Regulatory mechanisms of c-di-AMP synthase (MsDisA) protein from Mycobacterium smegmatis revealed by a structure - function analysis.
|Title||Regulatory mechanisms of c-di-AMP synthase (MsDisA) protein from Mycobacterium smegmatis revealed by a structure - function analysis.|
|Publication Type||Journal Article|
|Year of Publication||2023|
|Authors||Gautam S, Mahapa A, Yeramala L, Gandhi A, Krishnan S, Vinothkumar KR, Chatterji D|
|Date Published||2023 Jan 20|
Cyclic-di-nucleotide based secondary messengers regulate various physiological functions, including stress responses in bacteria. Cyclic diadenosine monophosphate (c-di-AMP) has recently emerged as a crucial second messenger with implications in processes including osmoregulation, antibiotic resistance, biofilm formation, virulence, DNA repair, ion homeostasis and sporulation, and has potential therapeutic applications. The contrasting activities of the enzymes diadenylate cyclase (DAC) and phosphodiesterase (PDE) determine the equilibrium levels of c-di-AMP. Although, c-di-AMP is suspected of playing an essential role in the pathophysiology of bacterial infections and in regulating host-pathogen interactions, the mechanisms of its regulation remain relatively unexplored in mycobacteria. In this report, we biochemically and structurally characterize the c-di-AMP synthase (MsDisA) from Mycobacterium smegmatis. The enzyme activity is regulated by pH and substrate concentration; conditions of significance in the homoeostasis of c-di-AMP levels. Substrate binding stimulates conformational changes in the protein, and pApA and ppApA are synthetic intermediates detectable when enzyme efficiency is low. Unlike the orthologous B. subtilis enzyme, MsDisA does not bind to, and its activity is not influenced in the presence of DNA. Further, we have determined the cryo-EM structure of MsDisA, revealing asymmetry in its structure in contrast to the symmetric crystal structure of T. maritima DisA. We also demonstrate that the N-terminal minimal region alone is sufficient and essential for oligomerization and catalytic activity. Our data shed light on the regulation of mycobacterial DisA and possible future directions to pursue. This article is protected by copyright. All rights reserved.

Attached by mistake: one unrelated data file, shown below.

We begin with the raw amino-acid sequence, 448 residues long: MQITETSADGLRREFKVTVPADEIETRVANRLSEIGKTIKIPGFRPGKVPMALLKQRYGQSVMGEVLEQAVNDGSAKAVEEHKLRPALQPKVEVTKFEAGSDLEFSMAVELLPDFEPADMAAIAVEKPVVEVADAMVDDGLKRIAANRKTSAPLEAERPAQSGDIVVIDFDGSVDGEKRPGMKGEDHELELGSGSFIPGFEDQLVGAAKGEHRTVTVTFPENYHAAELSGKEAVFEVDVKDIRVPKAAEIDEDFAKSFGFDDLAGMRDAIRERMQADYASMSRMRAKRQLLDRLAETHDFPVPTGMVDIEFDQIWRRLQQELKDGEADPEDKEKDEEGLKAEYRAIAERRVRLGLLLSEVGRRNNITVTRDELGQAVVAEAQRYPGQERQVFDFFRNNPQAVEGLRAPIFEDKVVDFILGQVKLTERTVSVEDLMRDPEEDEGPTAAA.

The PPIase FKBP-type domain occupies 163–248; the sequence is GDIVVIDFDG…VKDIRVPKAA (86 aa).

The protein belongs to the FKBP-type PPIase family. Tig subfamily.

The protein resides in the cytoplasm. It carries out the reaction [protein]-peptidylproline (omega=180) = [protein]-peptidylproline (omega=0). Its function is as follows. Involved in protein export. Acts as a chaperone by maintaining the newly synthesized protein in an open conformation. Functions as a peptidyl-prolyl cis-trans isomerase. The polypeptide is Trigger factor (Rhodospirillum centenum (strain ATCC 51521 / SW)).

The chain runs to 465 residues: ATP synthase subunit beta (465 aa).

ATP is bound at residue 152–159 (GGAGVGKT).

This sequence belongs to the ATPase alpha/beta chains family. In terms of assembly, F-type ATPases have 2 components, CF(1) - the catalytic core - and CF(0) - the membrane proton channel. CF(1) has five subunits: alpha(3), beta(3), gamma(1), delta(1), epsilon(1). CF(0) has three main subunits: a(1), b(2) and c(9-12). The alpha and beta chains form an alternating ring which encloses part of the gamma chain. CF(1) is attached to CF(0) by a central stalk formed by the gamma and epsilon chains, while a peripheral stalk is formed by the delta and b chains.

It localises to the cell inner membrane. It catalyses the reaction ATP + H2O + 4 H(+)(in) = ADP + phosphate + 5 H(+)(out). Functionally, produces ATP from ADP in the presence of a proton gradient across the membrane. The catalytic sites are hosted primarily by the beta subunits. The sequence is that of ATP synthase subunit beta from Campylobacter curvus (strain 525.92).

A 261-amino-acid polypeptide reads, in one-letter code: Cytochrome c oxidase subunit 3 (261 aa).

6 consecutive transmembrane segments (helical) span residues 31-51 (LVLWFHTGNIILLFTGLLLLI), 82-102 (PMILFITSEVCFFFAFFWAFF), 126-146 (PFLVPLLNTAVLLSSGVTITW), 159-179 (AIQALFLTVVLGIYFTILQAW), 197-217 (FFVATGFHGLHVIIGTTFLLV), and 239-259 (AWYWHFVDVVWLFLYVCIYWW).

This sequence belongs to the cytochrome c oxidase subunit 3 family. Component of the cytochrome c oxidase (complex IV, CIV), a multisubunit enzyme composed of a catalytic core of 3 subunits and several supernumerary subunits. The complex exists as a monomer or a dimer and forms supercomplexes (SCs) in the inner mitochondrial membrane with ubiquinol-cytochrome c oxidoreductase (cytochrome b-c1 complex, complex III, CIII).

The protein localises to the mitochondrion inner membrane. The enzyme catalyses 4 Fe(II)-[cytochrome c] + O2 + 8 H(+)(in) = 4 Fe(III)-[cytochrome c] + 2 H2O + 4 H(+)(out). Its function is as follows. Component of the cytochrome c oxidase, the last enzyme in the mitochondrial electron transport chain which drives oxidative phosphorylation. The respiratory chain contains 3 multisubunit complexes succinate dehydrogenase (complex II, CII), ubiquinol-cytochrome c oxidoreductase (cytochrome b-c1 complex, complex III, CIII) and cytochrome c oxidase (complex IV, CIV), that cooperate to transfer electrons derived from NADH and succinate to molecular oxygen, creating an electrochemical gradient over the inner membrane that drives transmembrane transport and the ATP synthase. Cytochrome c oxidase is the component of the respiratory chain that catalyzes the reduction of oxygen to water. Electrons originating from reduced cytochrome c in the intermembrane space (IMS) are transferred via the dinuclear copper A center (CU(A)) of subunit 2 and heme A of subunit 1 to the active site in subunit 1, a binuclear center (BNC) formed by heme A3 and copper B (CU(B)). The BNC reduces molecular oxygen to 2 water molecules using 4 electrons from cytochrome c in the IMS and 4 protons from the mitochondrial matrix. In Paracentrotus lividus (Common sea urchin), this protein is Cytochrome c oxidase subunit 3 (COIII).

|Alternate Journal||Protein Sci|